US stocks open higher; Dow hits record

NEW YORK (REUTERS) - US stocks opened higher on Monday, with the Dow Jones Industrial average hitting a record high, as Donald Trump's unexpected victory in the US presidential election continued to lift the market.

Since Mr Trump's triumph last Tuesday, investors have been betting on his campaign promises to simplify regulation in the health and financial sectors and boost spending on infrastructure. The financial index rose 2.18 per cent to its highest level since 2008.

Goldman Sachs and JPMorgan provided the biggest boost to both the S&P 500 and the Dow. The Nasdaq Composite was little changed, weighed down by tech giants Apple, Facebook and Microsoft.

Stock markets around the world were affected by a continued selloff in the global bond market as investors looked for more clarity regarding Mr Trump's policies. The risk of faster domestic inflation and wider budget deficits if Mr Trump goes on a spending binge sent yields on US Treasury and other benchmark global bonds higher.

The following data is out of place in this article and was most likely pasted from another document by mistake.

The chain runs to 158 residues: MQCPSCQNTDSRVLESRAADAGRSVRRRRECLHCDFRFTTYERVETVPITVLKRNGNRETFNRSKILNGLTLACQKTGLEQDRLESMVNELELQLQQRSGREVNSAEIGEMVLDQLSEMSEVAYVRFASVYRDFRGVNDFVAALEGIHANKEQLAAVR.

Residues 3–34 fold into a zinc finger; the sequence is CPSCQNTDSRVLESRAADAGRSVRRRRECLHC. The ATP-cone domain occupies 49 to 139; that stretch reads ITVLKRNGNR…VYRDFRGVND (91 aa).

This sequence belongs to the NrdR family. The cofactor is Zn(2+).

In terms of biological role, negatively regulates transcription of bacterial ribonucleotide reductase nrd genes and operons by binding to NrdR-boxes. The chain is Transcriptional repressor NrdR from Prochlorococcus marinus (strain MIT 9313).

The US dollar index surged to an 11-month high. Yields on the US 10-year Treasury notes climbed to their highest since January on Monday at 2.30 per cent, while 30-year paper shot above 3 per cent.

"The bond market could subject the Trump rally to a halt,"said Peter Cardillo, chief market economist at First Standard Financial in New York. "The prospect of higher inflation due to higher fiscal spending under the Trump administration has caused bonds to sell off and while higher inflation is good for the US economy in the long run, it is seen as a negative factor in the short term because this market is used to near zero interest rates."

At 9:45 a.m. EDT (10.45 p.m Singapore time) the Dow Jones industrial average was up 44.14 points, or 0.23 per cent, at 18,891.8. The S&P 500 was up 2.23 points, or 0.1 per cent, at 2,166.68. The Nasdaq Composite was down 0.67 points, or 0.01 per cent, at 5,236.44. Six of the 11 major S&P sectors were lower, with the utilities index's 0.93 per cent fall leading the decliners.